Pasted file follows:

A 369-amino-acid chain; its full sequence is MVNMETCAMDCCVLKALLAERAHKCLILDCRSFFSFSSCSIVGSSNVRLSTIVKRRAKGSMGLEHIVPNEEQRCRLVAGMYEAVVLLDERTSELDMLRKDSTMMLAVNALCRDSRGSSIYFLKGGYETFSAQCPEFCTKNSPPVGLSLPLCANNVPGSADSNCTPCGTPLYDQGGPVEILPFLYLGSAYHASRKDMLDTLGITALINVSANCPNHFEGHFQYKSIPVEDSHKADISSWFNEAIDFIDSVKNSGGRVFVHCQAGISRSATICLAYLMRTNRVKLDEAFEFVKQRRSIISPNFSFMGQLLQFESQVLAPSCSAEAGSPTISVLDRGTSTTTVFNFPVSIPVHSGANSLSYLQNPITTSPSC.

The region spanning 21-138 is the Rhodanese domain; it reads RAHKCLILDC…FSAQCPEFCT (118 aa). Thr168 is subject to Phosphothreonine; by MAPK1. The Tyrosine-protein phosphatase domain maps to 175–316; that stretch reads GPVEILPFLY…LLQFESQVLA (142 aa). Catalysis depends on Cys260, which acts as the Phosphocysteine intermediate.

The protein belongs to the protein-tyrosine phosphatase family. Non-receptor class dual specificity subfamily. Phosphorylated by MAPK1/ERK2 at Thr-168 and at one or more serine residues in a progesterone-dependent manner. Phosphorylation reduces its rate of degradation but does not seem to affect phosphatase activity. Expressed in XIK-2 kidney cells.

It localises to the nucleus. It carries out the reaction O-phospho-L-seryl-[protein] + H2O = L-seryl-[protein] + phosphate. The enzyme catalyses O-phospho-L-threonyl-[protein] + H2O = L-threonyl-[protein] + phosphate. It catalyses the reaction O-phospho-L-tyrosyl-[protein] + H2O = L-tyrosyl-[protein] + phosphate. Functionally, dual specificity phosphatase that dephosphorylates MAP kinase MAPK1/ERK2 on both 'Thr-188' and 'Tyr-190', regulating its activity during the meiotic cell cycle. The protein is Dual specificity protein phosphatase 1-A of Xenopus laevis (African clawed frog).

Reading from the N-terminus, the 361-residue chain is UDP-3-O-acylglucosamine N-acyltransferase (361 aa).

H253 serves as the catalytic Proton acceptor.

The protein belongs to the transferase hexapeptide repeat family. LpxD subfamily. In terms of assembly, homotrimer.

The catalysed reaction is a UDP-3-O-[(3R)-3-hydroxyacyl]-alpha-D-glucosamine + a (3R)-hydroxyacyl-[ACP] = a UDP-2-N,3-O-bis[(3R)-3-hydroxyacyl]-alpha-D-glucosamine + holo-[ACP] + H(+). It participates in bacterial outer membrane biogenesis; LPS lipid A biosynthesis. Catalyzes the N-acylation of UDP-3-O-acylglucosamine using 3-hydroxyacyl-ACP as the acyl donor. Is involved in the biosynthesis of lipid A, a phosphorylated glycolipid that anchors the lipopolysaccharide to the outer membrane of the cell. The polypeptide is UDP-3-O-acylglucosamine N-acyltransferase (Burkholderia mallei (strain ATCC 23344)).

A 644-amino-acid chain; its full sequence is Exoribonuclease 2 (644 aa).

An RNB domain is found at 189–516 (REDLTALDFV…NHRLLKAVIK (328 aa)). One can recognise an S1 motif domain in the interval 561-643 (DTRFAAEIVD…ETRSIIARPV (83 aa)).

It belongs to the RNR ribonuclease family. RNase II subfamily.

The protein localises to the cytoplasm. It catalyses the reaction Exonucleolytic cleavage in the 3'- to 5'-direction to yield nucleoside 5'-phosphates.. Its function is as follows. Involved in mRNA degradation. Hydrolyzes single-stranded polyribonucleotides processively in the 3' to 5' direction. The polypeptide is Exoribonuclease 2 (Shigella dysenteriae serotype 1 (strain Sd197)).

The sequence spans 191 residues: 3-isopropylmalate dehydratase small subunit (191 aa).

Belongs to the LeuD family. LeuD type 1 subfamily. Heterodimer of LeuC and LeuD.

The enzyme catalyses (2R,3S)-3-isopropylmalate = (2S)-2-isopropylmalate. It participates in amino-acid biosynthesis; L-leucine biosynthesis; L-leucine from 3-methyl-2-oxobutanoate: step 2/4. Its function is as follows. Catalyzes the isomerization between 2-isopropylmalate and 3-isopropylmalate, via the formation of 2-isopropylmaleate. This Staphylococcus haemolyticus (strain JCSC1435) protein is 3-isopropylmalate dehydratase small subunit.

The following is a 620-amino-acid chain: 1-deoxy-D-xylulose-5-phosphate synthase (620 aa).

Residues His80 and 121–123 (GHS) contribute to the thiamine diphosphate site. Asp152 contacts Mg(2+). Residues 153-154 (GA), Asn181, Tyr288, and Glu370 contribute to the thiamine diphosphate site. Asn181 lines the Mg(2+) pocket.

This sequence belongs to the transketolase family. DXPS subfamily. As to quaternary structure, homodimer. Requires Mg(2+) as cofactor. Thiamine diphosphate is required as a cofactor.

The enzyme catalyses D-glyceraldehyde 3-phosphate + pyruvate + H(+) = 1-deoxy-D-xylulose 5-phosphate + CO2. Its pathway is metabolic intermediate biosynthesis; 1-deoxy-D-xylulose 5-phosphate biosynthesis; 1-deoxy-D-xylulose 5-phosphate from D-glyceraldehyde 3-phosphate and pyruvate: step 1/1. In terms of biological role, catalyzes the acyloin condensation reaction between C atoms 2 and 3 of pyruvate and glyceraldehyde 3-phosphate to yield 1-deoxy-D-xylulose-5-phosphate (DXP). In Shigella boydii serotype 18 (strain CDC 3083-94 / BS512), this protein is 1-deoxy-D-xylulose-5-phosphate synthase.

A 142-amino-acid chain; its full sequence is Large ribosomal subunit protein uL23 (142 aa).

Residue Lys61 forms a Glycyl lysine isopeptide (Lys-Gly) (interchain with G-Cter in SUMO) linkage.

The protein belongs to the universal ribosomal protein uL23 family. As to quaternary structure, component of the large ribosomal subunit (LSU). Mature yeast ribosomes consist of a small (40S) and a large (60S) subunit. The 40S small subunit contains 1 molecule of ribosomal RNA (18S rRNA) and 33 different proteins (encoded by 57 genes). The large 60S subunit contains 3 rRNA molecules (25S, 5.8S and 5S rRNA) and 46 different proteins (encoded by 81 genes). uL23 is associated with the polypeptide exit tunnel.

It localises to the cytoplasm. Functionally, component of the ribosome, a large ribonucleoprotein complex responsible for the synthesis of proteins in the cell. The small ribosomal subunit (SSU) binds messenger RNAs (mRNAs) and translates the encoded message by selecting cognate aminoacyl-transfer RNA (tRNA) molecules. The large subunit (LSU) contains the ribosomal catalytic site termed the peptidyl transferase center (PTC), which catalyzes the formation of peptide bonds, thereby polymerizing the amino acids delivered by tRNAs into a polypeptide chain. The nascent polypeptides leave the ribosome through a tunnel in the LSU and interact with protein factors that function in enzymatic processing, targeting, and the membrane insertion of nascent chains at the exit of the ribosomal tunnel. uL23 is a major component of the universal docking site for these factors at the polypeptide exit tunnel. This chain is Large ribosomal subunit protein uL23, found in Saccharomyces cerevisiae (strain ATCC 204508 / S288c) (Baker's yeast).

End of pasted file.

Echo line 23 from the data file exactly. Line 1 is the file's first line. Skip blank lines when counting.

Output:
It localises to the cytoplasm. Functionally, component of the ribosome, a large ribonucleoprotein complex responsible for the synthesis of proteins in the cell. The small ribosomal subunit (SSU) binds messenger RNAs (mRNAs) and translates the encoded message by selecting cognate aminoacyl-transfer RNA (tRNA) molecules. The large subunit (LSU) contains the ribosomal catalytic site termed the peptidyl transferase center (PTC), which catalyzes the formation of peptide bonds, thereby polymerizing the amino acids delivered by tRNAs into a polypeptide chain. The nascent polypeptides leave the ribosome through a tunnel in the LSU and interact with protein factors that function in enzymatic processing, targeting, and the membrane insertion of nascent chains at the exit of the ribosomal tunnel. uL23 is a major component of the universal docking site for these factors at the polypeptide exit tunnel. This chain is Large ribosomal subunit protein uL23, found in Saccharomyces cerevisiae (strain ATCC 204508 / S288c) (Baker's yeast).